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CALIFORNIA ELECTIONS

Rumble Below May Shake the Mighty

September 15, 2002|SHERRY BEBITCH JEFFE | Sherry Bebitch Jeffe, a contributing editor to Opinion, is a senior scholar in the School of Policy, Planning and Development at USC.

In most elections, the top of the ticket drives the down-ballot contests. In most elections, the total number of votes declines as you move down the ballot. But California's election is shaping up to defy this conventional wisdom.

The turgid gubernatorial contest and a lack of hot-button initiatives on the November ballot have further estranged an alienated electorate. Voters' dissatisfaction with their electoral lot is palpable.

A recent survey by the Public Policy Institute of California indicated that 54% of likely voters were not satisfied with their choice of gubernatorial contenders. According to the latest Field poll, a majority of likely voters view both Gov. Gray Davis and his Republican challenger, Bill Simon Jr., more unfavorably than favorably.

There is anecdotal evidence that some Californians will go to the polls and just leave the governor's line blank. So grim is the situation that a write-in campaign for former Los Angeles Mayor Richard Riordan, who lost to Simon in the GOP primary, has not drawn laughs.

As a result, "boutique turnout" generated by a smattering of local issues and races up and down the state, among them secession measures, will help play a major role in defining the electorate and that, in turn, may affect the governor's contest and other up-ticket races, rather than the other way around.

In the past, certain statewide ballot initiatives have so galvanized the public that they drove the whole election. In 1982, a gun-control initiative helped the Republican gubernatorial nominee, George Deukmejian, squeak by Democrat Tom Bradley. Estimates were that the rural vote increased by 5% to 10%. This pro-gun, largely GOP electorate voted against the initiative, then stuck around to vote for Deukmejian.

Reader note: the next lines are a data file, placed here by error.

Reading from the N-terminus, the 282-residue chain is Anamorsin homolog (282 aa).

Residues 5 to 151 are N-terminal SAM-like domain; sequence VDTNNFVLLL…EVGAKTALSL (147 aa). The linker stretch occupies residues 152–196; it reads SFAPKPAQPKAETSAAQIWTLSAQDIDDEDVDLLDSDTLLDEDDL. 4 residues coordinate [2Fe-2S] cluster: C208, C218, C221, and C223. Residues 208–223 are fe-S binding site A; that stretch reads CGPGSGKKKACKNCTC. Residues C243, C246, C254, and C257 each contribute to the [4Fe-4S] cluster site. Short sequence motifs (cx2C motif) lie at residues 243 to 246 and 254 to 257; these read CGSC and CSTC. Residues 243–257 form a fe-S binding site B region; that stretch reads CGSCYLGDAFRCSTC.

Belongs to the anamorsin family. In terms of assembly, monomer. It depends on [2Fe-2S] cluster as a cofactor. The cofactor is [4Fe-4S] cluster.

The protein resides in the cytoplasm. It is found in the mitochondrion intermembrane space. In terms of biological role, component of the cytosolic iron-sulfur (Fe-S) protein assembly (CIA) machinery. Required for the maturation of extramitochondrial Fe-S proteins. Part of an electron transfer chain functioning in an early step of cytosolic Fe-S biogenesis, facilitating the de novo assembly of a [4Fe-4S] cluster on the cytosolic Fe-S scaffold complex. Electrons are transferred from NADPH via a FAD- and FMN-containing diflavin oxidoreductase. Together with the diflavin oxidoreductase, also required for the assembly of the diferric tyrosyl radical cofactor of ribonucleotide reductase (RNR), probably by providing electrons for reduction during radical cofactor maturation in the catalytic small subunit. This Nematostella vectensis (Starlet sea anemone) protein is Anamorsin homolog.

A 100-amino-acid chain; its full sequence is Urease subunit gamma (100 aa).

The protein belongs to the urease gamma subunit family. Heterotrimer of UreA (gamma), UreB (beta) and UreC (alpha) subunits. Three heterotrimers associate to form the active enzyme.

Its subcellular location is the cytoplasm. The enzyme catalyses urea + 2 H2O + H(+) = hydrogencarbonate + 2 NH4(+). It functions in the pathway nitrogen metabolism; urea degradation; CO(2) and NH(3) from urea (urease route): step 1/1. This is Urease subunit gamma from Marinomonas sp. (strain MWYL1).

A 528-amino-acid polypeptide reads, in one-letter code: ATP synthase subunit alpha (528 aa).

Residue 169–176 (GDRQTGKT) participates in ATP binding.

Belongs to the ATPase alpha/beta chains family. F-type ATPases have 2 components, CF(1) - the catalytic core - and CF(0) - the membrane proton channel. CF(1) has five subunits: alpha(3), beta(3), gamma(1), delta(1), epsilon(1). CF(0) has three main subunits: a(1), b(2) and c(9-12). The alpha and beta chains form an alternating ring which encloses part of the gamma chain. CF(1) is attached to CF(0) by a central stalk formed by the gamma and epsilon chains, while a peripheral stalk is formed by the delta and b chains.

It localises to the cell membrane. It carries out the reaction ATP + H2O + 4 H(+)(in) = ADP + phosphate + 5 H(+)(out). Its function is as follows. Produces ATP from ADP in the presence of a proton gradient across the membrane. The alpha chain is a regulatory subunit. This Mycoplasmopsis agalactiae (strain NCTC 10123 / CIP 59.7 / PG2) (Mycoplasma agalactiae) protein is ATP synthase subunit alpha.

In 1994, Proposition 187, which denied certain services to illegal immigrants, helped Gov. Pete Wilson clobber his Democratic challenger, state Treasurer Kathleen Brown. More than 7.8 million Californians voted on the proposition, while the vote total for the two major parties' candidates for governor was roughly 300,000 less.

Proposition 13 is perhaps the most striking example of how voters' interest in a ballot measure can eclipse contests for elective office. About 6.5 million votes were cast on the property-tax-limitation initiative, which passed overwhelmingly in California's 1978 primary. Roughly 700,000 fewer votes were cast for all 19 gubernatorial candidates in party primaries. Legislative nominees, dubbed "Prop. 13 babies," rode the anti-tax fervor to victory in the fall.

This year, the races and issues likely to motivate voters don't involve the statewide electorate. The highest-profile ones are the Valley and Hollywood secession measures. The city of L.A. accounts for roughly 10% of the state's registered voters, and both sides of the secession fight have promised a concerted get-out-the-vote effort.

Speculation was that Valley secession could boost Republican turnout. A July Los Angeles Times Poll indicated that roughly two-thirds of the city's GOP voters favored secession. Fifteen contests for local Valley offices (should the new city be approved), involving more than 100 candidates, could also motivate high-propensity Republican voters.

The race for Valley mayor is competitive. Among the candidates are moderate GOP Assemblyman Keith Richman and longtime Valley Democratic activist Mel Wilson. Richman, who is also running for reelection in his Valley-centric Assembly district, has the most sophisticated campaign organization and fund-raising apparatus.

But it may be Davis and the Democrats who get a boost from the secession issue. Politically powerful L.A. unions are putting their muscle and money behind the anti-secession campaign. Labor's political operation, said Miguel Contreras of the L.A. County Federation of Labor, will be focused primarily on getting union members, a key Democratic constituency, to the polls to oppose secession.

Labor has given Davis strong support. In 1998, when unions statewide pushed their members to the polls to defeat Proposition 226, which would have required written permission to use a member's dues for political activities, their numbers helped catapult Davis over two better-funded opponents in the Democratic gubernatorial primary.

Latinos constitute the largest ethnic bloc in L.A.'s unions. According to The Times Poll, Latino voters citywide oppose secession, 45% to 36%, while a majority of Valley Latinos support independence. Even those who turn out to vote for secession aren't likely to swoon over Simon; they're more likely to stick around to vote for Davis.

The Times Poll indicates that Jewish voters, another important Democratic constituency, oppose secession regardless of where they live. Citywide, they're against secession 57% to 34%; a majority of Jewish voters in the Valley are also opposed.

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